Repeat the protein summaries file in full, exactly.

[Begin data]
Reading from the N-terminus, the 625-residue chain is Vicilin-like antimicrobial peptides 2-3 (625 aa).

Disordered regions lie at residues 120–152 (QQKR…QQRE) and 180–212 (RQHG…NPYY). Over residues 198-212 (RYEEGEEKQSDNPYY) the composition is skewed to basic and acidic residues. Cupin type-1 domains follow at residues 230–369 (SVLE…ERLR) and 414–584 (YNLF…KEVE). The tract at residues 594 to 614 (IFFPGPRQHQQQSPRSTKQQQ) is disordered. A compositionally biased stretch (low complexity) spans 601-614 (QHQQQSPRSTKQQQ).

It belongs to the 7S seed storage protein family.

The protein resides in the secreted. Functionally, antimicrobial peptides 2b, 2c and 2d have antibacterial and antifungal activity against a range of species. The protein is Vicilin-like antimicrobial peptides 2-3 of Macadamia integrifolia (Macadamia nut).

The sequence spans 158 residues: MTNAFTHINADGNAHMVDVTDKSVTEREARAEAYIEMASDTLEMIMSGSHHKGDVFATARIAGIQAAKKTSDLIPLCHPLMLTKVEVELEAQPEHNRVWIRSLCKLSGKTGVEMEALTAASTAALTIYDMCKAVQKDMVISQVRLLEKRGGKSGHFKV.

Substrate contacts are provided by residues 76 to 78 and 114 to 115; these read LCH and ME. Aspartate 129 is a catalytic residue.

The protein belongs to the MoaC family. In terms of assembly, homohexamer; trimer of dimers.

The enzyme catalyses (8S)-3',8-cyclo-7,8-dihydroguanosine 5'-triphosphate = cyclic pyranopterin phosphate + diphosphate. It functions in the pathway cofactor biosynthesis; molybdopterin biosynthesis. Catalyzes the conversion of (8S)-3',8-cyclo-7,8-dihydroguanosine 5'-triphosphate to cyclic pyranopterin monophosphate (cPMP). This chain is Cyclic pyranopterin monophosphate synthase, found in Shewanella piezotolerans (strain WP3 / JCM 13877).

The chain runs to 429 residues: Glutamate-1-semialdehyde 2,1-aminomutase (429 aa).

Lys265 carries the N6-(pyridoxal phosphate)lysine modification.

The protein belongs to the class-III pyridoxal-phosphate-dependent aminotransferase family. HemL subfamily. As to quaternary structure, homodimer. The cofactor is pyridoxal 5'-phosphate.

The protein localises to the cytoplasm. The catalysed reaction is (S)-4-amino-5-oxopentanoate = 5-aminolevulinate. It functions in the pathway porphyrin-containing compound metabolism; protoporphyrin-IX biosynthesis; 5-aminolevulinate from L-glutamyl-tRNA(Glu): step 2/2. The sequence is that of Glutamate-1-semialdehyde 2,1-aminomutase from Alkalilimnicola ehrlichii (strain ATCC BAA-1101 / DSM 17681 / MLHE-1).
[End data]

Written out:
Reading from the N-terminus, the 625-residue chain is Vicilin-like antimicrobial peptides 2-3 (625 aa).

Disordered regions lie at residues 120–152 (QQKR…QQRE) and 180–212 (RQHG…NPYY). Over residues 198-212 (RYEEGEEKQSDNPYY) the composition is skewed to basic and acidic residues. Cupin type-1 domains follow at residues 230–369 (SVLE…ERLR) and 414–584 (YNLF…KEVE). The tract at residues 594 to 614 (IFFPGPRQHQQQSPRSTKQQQ) is disordered. A compositionally biased stretch (low complexity) spans 601-614 (QHQQQSPRSTKQQQ).

It belongs to the 7S seed storage protein family.

The protein resides in the secreted. Functionally, antimicrobial peptides 2b, 2c and 2d have antibacterial and antifungal activity against a range of species. The protein is Vicilin-like antimicrobial peptides 2-3 of Macadamia integrifolia (Macadamia nut).

The sequence spans 158 residues: MTNAFTHINADGNAHMVDVTDKSVTEREARAEAYIEMASDTLEMIMSGSHHKGDVFATARIAGIQAAKKTSDLIPLCHPLMLTKVEVELEAQPEHNRVWIRSLCKLSGKTGVEMEALTAASTAALTIYDMCKAVQKDMVISQVRLLEKRGGKSGHFKV.

Substrate contacts are provided by residues 76 to 78 and 114 to 115; these read LCH and ME. Aspartate 129 is a catalytic residue.

The protein belongs to the MoaC family. In terms of assembly, homohexamer; trimer of dimers.

The enzyme catalyses (8S)-3',8-cyclo-7,8-dihydroguanosine 5'-triphosphate = cyclic pyranopterin phosphate + diphosphate. It functions in the pathway cofactor biosynthesis; molybdopterin biosynthesis. Catalyzes the conversion of (8S)-3',8-cyclo-7,8-dihydroguanosine 5'-triphosphate to cyclic pyranopterin monophosphate (cPMP). This chain is Cyclic pyranopterin monophosphate synthase, found in Shewanella piezotolerans (strain WP3 / JCM 13877).

The chain runs to 429 residues: Glutamate-1-semialdehyde 2,1-aminomutase (429 aa).

Lys265 carries the N6-(pyridoxal phosphate)lysine modification.

The protein belongs to the class-III pyridoxal-phosphate-dependent aminotransferase family. HemL subfamily. As to quaternary structure, homodimer. The cofactor is pyridoxal 5'-phosphate.

The protein localises to the cytoplasm. The catalysed reaction is (S)-4-amino-5-oxopentanoate = 5-aminolevulinate. It functions in the pathway porphyrin-containing compound metabolism; protoporphyrin-IX biosynthesis; 5-aminolevulinate from L-glutamyl-tRNA(Glu): step 2/2. The sequence is that of Glutamate-1-semialdehyde 2,1-aminomutase from Alkalilimnicola ehrlichii (strain ATCC BAA-1101 / DSM 17681 / MLHE-1).